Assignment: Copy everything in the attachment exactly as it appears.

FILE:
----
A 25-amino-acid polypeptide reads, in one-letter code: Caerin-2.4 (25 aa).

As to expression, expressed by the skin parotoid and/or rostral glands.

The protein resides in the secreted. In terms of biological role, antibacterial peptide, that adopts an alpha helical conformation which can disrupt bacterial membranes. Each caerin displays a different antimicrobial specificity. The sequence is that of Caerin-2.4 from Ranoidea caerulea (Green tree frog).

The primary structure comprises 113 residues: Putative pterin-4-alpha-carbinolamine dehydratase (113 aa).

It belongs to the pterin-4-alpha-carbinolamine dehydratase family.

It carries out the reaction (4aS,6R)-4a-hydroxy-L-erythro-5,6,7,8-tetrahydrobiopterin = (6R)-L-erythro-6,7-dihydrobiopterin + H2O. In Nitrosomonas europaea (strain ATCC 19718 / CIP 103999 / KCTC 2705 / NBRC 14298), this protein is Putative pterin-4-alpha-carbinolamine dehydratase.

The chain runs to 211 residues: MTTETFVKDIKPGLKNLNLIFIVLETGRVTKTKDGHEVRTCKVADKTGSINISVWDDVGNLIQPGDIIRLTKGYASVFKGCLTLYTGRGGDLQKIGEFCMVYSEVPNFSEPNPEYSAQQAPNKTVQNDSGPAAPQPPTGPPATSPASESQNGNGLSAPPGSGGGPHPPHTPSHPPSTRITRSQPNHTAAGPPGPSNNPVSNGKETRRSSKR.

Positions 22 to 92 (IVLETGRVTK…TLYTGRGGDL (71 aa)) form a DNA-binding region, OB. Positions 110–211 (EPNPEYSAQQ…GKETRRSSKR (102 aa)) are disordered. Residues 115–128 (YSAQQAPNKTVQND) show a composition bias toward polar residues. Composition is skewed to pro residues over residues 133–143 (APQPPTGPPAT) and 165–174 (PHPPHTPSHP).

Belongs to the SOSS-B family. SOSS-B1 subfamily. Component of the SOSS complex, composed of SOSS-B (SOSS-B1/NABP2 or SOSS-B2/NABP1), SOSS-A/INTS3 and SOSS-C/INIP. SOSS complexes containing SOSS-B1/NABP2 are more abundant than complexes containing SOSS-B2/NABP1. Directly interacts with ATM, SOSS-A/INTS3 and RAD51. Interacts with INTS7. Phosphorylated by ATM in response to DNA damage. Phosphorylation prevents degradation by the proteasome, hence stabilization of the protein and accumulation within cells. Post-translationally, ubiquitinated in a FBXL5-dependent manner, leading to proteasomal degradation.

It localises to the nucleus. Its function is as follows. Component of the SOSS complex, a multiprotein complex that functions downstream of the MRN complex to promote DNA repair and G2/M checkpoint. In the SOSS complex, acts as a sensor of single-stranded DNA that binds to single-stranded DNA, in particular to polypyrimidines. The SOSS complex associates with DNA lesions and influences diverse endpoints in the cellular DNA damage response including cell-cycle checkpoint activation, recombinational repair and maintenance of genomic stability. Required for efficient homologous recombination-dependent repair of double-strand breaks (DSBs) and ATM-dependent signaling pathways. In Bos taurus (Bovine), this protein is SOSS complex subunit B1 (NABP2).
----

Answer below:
A 25-amino-acid polypeptide reads, in one-letter code: Caerin-2.4 (25 aa).

As to expression, expressed by the skin parotoid and/or rostral glands.

The protein resides in the secreted. In terms of biological role, antibacterial peptide, that adopts an alpha helical conformation which can disrupt bacterial membranes. Each caerin displays a different antimicrobial specificity. The sequence is that of Caerin-2.4 from Ranoidea caerulea (Green tree frog).

The primary structure comprises 113 residues: Putative pterin-4-alpha-carbinolamine dehydratase (113 aa).

It belongs to the pterin-4-alpha-carbinolamine dehydratase family.

It carries out the reaction (4aS,6R)-4a-hydroxy-L-erythro-5,6,7,8-tetrahydrobiopterin = (6R)-L-erythro-6,7-dihydrobiopterin + H2O. In Nitrosomonas europaea (strain ATCC 19718 / CIP 103999 / KCTC 2705 / NBRC 14298), this protein is Putative pterin-4-alpha-carbinolamine dehydratase.

The chain runs to 211 residues: MTTETFVKDIKPGLKNLNLIFIVLETGRVTKTKDGHEVRTCKVADKTGSINISVWDDVGNLIQPGDIIRLTKGYASVFKGCLTLYTGRGGDLQKIGEFCMVYSEVPNFSEPNPEYSAQQAPNKTVQNDSGPAAPQPPTGPPATSPASESQNGNGLSAPPGSGGGPHPPHTPSHPPSTRITRSQPNHTAAGPPGPSNNPVSNGKETRRSSKR.

Positions 22 to 92 (IVLETGRVTK…TLYTGRGGDL (71 aa)) form a DNA-binding region, OB. Positions 110–211 (EPNPEYSAQQ…GKETRRSSKR (102 aa)) are disordered. Residues 115–128 (YSAQQAPNKTVQND) show a composition bias toward polar residues. Composition is skewed to pro residues over residues 133–143 (APQPPTGPPAT) and 165–174 (PHPPHTPSHP).

Belongs to the SOSS-B family. SOSS-B1 subfamily. Component of the SOSS complex, composed of SOSS-B (SOSS-B1/NABP2 or SOSS-B2/NABP1), SOSS-A/INTS3 and SOSS-C/INIP. SOSS complexes containing SOSS-B1/NABP2 are more abundant than complexes containing SOSS-B2/NABP1. Directly interacts with ATM, SOSS-A/INTS3 and RAD51. Interacts with INTS7. Phosphorylated by ATM in response to DNA damage. Phosphorylation prevents degradation by the proteasome, hence stabilization of the protein and accumulation within cells. Post-translationally, ubiquitinated in a FBXL5-dependent manner, leading to proteasomal degradation.

It localises to the nucleus. Its function is as follows. Component of the SOSS complex, a multiprotein complex that functions downstream of the MRN complex to promote DNA repair and G2/M checkpoint. In the SOSS complex, acts as a sensor of single-stranded DNA that binds to single-stranded DNA, in particular to polypyrimidines. The SOSS complex associates with DNA lesions and influences diverse endpoints in the cellular DNA damage response including cell-cycle checkpoint activation, recombinational repair and maintenance of genomic stability. Required for efficient homologous recombination-dependent repair of double-strand breaks (DSBs) and ATM-dependent signaling pathways. In Bos taurus (Bovine), this protein is SOSS complex subunit B1 (NABP2).